Back in the first season of Mindhunter, FBI agent Holden Ford (Jonathan Groff) wanted to talk to one of the most notorious criminals of all time: cult leader Charles Manson. In Season 2, now streaming on Netflix, he'll finally get his wish. The trailer hints at Manson's arrival but never actually shows him. However, Australian actor Damon Herriman, who plays Charles Manson on Mindhunter Season 2, has already managed to make an impression in the role.
That's because Herriman played Manson once before, in Quentin Tarantino's Once Upon a Time...in Hollywood. If you wanted to get a glimpse of how he interprets the character, then that movie may be a decent primer for what's to come on Mindhunter. But both projects feature Manson very differently. Per Cosmopolitan, Herriman had a small, non-speaking role in Tarantino's film as a younger Manson; he's older in Mindhunter, and has already been in prison for some time. It sounds like Herriman has managed to capture those different times in Manson's life, because his one of his Mindhunter co-stars is already praising his work.
"Every once in a while, the right actor meets the right role at the right time in the right project," Holt McCallany (who plays Bill Tench) told Joe. "It happened in Season 1 with Cameron Britton as Ed Kemper and he just hit a home run right out of the park. It happens again this season with Damon Herriman as Charles Manson."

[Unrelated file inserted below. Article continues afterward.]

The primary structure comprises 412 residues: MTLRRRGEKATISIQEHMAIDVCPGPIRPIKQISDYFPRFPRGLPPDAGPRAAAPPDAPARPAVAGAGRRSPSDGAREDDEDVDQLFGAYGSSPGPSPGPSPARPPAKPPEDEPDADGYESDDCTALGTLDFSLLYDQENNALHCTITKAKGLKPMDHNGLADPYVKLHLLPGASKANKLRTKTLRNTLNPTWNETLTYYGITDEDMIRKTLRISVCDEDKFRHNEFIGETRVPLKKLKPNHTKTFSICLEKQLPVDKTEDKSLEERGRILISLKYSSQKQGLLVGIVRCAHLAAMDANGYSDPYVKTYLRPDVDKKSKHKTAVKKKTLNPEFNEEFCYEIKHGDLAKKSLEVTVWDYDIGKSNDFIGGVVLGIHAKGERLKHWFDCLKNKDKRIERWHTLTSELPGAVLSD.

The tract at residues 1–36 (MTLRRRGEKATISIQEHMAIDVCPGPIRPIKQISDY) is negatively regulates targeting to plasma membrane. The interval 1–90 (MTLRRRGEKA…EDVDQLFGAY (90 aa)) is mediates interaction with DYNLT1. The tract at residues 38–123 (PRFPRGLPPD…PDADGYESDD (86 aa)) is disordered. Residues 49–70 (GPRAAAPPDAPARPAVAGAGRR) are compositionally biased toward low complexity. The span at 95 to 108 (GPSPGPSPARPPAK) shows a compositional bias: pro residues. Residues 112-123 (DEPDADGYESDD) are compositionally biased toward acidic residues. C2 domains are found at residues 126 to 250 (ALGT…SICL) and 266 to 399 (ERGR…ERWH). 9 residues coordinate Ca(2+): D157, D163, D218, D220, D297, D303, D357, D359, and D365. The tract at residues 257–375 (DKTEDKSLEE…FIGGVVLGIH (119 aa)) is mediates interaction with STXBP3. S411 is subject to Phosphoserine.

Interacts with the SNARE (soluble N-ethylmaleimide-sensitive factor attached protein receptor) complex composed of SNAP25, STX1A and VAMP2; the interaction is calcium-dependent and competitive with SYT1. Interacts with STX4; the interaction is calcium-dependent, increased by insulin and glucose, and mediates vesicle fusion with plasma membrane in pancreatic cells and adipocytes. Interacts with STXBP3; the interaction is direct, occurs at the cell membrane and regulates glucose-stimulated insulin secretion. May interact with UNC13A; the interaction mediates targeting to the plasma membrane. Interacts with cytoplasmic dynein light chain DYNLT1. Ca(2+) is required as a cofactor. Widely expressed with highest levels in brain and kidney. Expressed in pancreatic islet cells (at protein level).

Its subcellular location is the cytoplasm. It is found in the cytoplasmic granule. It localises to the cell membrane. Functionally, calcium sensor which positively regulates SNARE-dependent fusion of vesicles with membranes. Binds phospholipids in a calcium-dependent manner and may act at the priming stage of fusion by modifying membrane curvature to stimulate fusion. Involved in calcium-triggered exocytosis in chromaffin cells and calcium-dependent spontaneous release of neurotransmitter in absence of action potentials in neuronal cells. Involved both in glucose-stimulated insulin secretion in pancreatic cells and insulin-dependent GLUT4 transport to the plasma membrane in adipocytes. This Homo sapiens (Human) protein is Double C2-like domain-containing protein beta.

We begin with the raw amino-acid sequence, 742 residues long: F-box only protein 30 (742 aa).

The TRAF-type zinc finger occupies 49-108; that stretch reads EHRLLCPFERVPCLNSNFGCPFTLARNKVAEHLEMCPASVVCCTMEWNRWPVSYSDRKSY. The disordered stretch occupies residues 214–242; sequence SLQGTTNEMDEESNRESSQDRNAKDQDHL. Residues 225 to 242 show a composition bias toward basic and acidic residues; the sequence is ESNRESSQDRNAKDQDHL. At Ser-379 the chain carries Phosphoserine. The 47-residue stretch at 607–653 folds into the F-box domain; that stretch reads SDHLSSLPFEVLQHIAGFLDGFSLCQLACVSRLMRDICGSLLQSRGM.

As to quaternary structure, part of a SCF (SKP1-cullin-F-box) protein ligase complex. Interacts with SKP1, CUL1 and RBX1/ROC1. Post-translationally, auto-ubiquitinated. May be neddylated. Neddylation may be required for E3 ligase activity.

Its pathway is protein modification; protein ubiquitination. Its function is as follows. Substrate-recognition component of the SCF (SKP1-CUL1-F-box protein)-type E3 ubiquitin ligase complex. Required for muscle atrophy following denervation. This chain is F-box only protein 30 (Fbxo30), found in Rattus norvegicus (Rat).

While Herriman is busy putting on his cult leader wig lately, his career is so extensive that you've most definitely seen him somewhere before, even if you didn't realize it at the time. He started working in TV in 1976, but in recent years appeared on the shows Justified, Flesh and Bone, and Top of the Lake. He also has an extensive movie career. Perhaps you caught him in House of Wax, J. Edgar, or The Lone Ranger — just three out of a very impressive resumé. Outside of his Manson work, Herriman recently appeared in the film Judy and Punch, as well as the series Lambs of God and Perpetual Grace, LTD.
Playing a real person comes with its own set of complications, because there's plenty of real life footage of Manson that people can compare Herriman's performance to. But having those references appears to have been helpful for him, because he told CBS that he "viewed everything I could find to watch of [Manson]." He read books about Manson and listened to podcasts about him; he even listened to Manson's original music.
Even with all that research, Herriman felt he couldn't quite figure out what motivated Manson. "The guy was incredibly complicated and there was a different Charlie depending on what mood he was in," Herriman said to CBS. "He could even change moods within the same interview." He concluded, "There's a lot to get your head around with him."
Manson is a complex role, and one that comes with a lot of baggage because of how well-known he is. But it sounds like Herriman keeps playing Manson because he's got the part down pat.